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This article in CS

  1. Vol. 42 No. 4, p. 1316-1323
     
    Received: July 13, 2001
    Published: July, 2002


    * Corresponding author(s): j.r.witcombe@bangor.ac.uk
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doi:10.2135/cropsci2002.1316

Mapping Quantitative Trait Loci for Resistance to Downy Mildew in Pearl Millet

  1. E. S. Jonesa,
  2. W. A. Breeseb,
  3. C. J. Liuc,
  4. S. D. Singhd,
  5. D. S. Shawb and
  6. J. R. Witcombe *b
  1. a Plant Biotechnology Centre, Agriculture Victoria, La Trobe Univ., Bundoora VIC 3083, Australia
    b School of Biological Sciences, Univ. of Wales, Bangor, Gwynedd LL57 2UW, UK
    c CSIRO Plant Industry, Long Pocket Lab., 120 Meiers Road, Indooroopilly QLD 4068, Australia
    d Int. Crops Research Inst. for the Semi-Arid Tropics, Patancheru AP 502 324, India

Abstract

Downy mildew, caused by the pathogen Sclerospora graminicola (Sacc.) J. Schröt, can cause devastating yield losses in pearl millet [Pennisetum glaucum (L.) R. Br.]. Breeding for resistance to downy mildew is facilitated by an artificial glasshouse screening method that can be used worldwide. Quantitative trait loci (QTLs) mapping was used to determine whether resistance QTLs identified under field conditions in India were also detected in glasshouse screens carried out in India and the UK. Quantitative trait loci were mapped using 114 individual pearl millet progeny derived from a resistant × susceptible cross: molecular marker mapping was carried out in an F2 population with restriction fragment length polymorphisms (RFLPs), and disease incidence was assessed on F4 families. Composite interval mapping (CIM) was used to detect associations between F4 family means and marker genotypes. Despite key environmental and methodological differences between the disease screens, the same two QTLs were detected in each screening environment. One QTL had a major effect and explained up to 60% of the phenotypic variation, while the other had a minor effect and explained up to 16% of the phenotypic variation. Two additional QTLs were also consistently detected across screens by examining pair-wise marker interactions. Multiple-trait interval mapping detected all of the QTLs that had been detected in individual screens, including the QTLs that had only been detected by examining pair-wise marker interactions, demonstrating its increased power over single trait mapping. Quantitative trait locus × environment interactions were significant at each QTL due to differences in the magnitude, rather than direction, of QTL effects. The differences in magnitude appeared to be a consequence of the degree of normality of the disease distribution, rather than any differences between screening methods.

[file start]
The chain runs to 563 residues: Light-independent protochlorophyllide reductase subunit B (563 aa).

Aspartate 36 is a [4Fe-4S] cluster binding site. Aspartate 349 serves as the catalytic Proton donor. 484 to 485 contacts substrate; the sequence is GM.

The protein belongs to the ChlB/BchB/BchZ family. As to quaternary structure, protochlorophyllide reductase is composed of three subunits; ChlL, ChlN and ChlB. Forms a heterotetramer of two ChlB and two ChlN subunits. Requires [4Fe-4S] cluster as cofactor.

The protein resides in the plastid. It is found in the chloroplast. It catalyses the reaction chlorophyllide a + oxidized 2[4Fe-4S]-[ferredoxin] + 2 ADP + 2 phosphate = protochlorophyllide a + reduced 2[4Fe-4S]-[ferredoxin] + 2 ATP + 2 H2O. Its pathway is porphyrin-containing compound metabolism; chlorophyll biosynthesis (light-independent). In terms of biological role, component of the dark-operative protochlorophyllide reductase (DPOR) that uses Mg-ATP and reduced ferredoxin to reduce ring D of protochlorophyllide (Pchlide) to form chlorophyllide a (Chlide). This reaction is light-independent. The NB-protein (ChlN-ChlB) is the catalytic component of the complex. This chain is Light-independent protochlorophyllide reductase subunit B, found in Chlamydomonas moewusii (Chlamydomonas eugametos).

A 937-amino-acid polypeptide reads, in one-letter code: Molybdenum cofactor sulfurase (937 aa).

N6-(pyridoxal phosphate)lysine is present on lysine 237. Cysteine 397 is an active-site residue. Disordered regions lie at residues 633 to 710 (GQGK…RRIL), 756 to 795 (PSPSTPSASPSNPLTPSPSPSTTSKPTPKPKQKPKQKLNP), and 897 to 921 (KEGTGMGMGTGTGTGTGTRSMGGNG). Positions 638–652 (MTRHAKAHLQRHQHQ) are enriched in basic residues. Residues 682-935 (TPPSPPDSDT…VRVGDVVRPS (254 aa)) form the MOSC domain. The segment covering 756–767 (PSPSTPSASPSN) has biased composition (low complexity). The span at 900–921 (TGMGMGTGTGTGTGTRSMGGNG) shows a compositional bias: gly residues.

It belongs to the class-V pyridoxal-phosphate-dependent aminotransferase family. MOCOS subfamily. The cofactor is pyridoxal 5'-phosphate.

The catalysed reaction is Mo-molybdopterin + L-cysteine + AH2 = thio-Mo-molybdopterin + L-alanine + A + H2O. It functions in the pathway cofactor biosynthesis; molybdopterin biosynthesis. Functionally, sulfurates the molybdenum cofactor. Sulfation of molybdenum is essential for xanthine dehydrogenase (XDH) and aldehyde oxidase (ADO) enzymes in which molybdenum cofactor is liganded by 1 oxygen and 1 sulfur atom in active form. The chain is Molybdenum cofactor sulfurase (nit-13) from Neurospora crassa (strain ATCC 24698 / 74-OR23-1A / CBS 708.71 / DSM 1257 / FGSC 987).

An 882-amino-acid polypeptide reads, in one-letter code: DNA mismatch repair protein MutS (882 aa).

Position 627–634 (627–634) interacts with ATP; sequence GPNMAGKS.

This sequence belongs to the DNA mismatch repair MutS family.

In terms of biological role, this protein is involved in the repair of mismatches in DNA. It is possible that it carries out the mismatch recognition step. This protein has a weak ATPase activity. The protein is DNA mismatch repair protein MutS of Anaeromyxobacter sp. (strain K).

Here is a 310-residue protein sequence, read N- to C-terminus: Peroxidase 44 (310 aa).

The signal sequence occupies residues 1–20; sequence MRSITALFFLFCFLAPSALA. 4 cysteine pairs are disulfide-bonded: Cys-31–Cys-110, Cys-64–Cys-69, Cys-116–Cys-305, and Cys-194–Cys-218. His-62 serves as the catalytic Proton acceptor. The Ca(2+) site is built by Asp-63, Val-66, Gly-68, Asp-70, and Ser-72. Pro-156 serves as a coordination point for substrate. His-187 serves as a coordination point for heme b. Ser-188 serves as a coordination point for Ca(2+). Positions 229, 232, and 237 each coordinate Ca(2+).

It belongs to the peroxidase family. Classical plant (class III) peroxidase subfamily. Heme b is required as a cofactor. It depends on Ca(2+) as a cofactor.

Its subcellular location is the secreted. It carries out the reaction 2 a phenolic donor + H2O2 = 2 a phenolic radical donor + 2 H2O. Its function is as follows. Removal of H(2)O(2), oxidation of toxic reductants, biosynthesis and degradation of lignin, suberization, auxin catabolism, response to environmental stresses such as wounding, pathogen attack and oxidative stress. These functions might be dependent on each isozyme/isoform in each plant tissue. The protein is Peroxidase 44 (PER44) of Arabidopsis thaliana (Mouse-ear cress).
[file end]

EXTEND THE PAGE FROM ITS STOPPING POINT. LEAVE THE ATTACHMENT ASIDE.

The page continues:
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Copyright © 2002. Crop Science Society of AmericaPublished in Crop Sci.42:1316–1323.